Video: Chatter Control in Spindle Speed Variation

Instead of running at a consistent speed, a CNC parameter enables the lathe’s spindle speed to automatically cycle up and down through a range. The process, therefore, spends only an instant at any problematic speed.


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Chatter is self-excited vibration. We often think of controlling chatter as a challenge that relates to milling. However, chatter can be a factor in turning, too. This video from Haas Automation describes “Spindle Speed Variation,” a parameter in the company’s CNC that addresses chatter on lathes.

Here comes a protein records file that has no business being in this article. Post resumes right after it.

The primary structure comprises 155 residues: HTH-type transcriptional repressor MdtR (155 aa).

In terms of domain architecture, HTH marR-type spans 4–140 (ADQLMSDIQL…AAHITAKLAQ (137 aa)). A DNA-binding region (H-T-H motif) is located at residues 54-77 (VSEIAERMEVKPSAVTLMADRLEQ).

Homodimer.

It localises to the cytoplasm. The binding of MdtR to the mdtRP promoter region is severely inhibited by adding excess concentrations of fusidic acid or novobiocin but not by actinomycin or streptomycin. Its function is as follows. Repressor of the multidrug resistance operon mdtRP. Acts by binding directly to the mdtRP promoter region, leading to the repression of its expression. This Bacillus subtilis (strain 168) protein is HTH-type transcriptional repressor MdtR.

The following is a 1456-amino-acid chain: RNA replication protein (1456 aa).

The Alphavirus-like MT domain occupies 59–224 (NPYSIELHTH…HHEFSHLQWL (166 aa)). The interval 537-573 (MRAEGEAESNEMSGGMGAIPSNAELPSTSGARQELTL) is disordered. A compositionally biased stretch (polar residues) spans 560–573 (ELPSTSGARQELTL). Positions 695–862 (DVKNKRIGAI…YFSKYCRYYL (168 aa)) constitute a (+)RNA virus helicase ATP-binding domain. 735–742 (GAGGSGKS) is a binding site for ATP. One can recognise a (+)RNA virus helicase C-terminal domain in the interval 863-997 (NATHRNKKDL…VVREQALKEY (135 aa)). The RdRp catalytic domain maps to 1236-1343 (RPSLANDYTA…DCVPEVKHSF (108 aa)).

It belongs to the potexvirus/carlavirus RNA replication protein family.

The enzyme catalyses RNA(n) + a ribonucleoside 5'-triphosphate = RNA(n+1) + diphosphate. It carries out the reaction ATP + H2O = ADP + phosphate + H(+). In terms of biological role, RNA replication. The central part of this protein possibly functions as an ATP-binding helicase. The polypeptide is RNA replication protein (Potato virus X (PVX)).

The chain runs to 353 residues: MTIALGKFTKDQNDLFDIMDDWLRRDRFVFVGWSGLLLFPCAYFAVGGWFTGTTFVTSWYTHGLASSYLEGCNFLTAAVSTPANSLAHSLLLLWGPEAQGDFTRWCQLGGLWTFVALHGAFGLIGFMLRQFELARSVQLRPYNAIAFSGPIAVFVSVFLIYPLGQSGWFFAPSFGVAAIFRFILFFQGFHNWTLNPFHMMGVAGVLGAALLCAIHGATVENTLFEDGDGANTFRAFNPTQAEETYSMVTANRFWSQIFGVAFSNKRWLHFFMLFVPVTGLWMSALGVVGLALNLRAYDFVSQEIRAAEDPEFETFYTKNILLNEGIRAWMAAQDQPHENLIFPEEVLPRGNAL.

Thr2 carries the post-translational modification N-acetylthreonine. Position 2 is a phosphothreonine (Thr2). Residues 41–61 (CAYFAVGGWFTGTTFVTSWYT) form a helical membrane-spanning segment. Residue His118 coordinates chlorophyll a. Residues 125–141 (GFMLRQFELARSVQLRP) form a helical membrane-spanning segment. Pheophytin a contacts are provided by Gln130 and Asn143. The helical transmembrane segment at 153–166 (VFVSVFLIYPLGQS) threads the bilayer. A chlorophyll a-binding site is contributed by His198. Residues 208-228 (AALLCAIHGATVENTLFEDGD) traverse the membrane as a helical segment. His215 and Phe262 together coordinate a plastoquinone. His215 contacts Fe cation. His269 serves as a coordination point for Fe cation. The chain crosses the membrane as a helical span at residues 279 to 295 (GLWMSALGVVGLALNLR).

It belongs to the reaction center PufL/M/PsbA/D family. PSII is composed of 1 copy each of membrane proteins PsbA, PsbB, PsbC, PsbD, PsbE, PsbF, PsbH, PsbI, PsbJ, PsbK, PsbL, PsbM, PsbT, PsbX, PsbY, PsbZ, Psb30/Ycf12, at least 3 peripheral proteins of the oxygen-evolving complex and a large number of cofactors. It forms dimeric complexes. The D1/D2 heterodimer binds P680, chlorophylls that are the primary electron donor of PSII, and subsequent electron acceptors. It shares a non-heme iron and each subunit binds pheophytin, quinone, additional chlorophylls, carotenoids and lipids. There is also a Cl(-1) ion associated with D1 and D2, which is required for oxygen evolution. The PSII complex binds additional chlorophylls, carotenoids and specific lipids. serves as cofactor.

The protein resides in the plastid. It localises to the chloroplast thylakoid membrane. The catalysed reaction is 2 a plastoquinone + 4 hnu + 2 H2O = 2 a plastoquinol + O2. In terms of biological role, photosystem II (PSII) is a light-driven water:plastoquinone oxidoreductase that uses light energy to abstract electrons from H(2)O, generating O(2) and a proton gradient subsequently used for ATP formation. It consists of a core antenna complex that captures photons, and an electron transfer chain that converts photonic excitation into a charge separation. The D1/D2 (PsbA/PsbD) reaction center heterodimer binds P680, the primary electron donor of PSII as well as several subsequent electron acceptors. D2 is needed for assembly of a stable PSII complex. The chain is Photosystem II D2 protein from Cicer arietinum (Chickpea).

As the name implies, this parameter allows the lathe spindle speed to automatically vary. The user sets the speed variation envelope (say, ±100 rpm) along with the period of time for cycling through this range (in increments of 0.1 second). In the video, a lathe running at 2,000 rpm ±100 rpm is seen under a strobe light. The strobe picks up the speed variation, making it look as though the spindle is rocking back and forth.

This solution works to overcome chatter because chatter is speed-specific. Certain spindle speed values resonate with the overall machining system. Varying the rpm potentially stabilizes the cut because it means that the lathe spends only an instant at a time at any problematic speed.

The video illustrates the impact by showing the turning of a long bar, unsupported by a tailstock. The bar chatters when turned at consist speed, but then can be turned precisely and quietly once the variable speed is turned on.